Why am I telling you this? Candlemas is the original day for predicting weather which morphed into Groundhog Day!
    "If Candlemas be fair & bright,
    Come winter, have another flight;
    If Candlemas brings clouds& rain,
    Go winter, and come not again."

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    1. I luv Groundhog Day too AND I also attended for the first time the Candlemas Feast of the Purification at an independent chapel. The candles, the priest, explained, must be 100%beeswax as bees are considered "clean" animals in scripture. We processed outside with candles while singing antiphons.

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    3. I am trying to say that is very interesting, about Candlemas turning into Groundhog day. Who knew!

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  7. Bill Murray commented on the ew mass vs the Latin mass.

    from The Guardian:
    His parents were Irish Catholics; one of his sisters is a nun. This conspicuous religion adds to his broad church appeal (there’s a citation from the Christian Science Monitor on his golfing memoirs). You don’t need to ask if his faith is important to him. He talks about how 19th-century candidates risk not getting canonised because the church is keen to push ahead with the likes of John Paul II and Mother Teresa. “I think they’re just trying to get current and hot,” he smiles.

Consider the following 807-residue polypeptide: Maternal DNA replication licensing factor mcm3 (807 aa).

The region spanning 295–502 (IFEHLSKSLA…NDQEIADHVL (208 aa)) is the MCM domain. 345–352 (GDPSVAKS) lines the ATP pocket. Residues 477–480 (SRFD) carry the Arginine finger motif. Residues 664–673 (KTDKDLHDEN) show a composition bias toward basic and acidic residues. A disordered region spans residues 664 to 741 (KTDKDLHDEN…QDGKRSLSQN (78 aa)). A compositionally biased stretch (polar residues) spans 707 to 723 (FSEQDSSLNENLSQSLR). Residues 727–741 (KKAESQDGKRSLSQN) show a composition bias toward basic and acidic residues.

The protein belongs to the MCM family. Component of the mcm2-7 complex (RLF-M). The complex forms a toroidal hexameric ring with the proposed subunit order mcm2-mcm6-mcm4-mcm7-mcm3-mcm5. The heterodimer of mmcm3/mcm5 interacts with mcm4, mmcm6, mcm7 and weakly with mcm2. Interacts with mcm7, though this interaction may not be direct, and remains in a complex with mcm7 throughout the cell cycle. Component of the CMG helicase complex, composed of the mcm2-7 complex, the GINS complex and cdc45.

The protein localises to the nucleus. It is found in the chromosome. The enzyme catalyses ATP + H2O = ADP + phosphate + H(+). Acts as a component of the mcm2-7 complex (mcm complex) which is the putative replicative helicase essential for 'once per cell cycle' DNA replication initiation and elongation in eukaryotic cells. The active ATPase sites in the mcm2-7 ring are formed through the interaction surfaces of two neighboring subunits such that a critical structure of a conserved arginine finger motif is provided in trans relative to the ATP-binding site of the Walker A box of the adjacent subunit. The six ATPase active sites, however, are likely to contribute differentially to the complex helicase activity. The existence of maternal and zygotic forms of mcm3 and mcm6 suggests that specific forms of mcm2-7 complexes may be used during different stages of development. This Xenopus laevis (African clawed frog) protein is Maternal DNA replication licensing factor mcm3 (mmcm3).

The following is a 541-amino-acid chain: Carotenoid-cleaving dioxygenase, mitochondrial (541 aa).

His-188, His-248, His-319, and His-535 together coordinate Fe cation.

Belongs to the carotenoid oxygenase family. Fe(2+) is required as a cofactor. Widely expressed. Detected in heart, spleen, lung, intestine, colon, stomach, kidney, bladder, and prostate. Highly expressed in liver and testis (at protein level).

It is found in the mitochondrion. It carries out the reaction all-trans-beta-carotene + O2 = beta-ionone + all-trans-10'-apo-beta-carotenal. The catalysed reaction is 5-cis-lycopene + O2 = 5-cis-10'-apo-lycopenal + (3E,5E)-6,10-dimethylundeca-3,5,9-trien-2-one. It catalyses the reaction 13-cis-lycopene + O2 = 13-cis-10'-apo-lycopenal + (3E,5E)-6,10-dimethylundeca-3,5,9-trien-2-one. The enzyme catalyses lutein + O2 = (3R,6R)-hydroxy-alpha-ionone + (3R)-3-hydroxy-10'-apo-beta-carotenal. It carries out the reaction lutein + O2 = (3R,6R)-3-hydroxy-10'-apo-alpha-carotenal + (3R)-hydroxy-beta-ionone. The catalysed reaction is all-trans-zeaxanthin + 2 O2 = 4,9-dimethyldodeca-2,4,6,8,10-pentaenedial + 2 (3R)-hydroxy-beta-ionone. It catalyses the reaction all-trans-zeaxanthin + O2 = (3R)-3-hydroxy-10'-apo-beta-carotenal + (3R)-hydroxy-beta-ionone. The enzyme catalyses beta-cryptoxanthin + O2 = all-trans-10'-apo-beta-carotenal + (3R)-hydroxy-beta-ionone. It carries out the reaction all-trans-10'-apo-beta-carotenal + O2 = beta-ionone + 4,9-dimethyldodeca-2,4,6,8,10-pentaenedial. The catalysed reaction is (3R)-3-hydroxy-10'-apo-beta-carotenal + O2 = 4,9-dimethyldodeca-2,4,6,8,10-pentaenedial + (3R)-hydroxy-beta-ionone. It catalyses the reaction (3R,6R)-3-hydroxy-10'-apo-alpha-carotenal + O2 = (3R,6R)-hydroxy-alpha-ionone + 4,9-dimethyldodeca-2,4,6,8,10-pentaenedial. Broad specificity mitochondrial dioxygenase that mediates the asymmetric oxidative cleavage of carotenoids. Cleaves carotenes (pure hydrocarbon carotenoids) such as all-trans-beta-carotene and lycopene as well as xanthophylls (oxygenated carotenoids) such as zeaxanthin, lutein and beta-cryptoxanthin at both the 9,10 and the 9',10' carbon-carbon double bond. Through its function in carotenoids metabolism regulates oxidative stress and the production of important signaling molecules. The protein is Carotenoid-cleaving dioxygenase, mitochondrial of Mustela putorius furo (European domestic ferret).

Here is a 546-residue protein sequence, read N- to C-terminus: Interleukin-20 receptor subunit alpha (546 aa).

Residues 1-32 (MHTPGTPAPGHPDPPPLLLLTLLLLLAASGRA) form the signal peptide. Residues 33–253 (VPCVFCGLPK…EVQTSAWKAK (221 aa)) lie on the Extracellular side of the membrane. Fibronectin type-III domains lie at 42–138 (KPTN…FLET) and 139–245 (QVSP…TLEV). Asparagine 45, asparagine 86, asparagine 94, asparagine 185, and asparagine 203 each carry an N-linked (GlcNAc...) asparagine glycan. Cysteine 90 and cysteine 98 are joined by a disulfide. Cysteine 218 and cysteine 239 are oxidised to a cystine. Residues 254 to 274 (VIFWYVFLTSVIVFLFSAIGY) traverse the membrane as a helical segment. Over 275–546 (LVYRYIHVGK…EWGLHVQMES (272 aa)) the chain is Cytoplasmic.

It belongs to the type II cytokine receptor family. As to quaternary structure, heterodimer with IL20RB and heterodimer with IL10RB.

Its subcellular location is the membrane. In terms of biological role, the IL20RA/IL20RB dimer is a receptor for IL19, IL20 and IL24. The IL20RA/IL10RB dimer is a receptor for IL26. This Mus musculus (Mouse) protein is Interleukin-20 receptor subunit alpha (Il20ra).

One new saint he does approve of is Pope John XXIII (who died in 1963). “I’ll buy that one, he’s my guy; an extraordinary joyous Florentine who changed the order. I’m not sure all those changes were right. I tend to disagree with what they call the new mass. I think we lost something by losing the Latin. Now if you go to a Catholic mass even just in Harlem it can be in Spanish, it can be in Ethiopian, it can be in any number of languages. The shape of it, the pictures, are the same but the words aren’t the same.”

    Isn’t it good for people to understand it? “I guess,” he says, shaking his head. “But there’s a vibration to those words. If you’ve been in the business long enough you know what they mean anyway. And I really miss the music – the power of it, y’know? Yikes! Sacred music has an affect on your brain.” Instead, he says, we get “folk songs … top 40 stuff … oh, brother….”

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    1. Another reason to like Bill Murray. Although his personal life has been a mess; seemingly an occupational hazard for Hollywood types. We watched "A Very Murray Christmas," and that was cute. In 2014 he came out with "Saint Vincent," which I haven't seen. He's a cultural icon whose on-screen persona seems to have blended with real life. (Like commandeering a golf cart and taking it for a joyride.) He has aged well, and adapted his roles accordingly.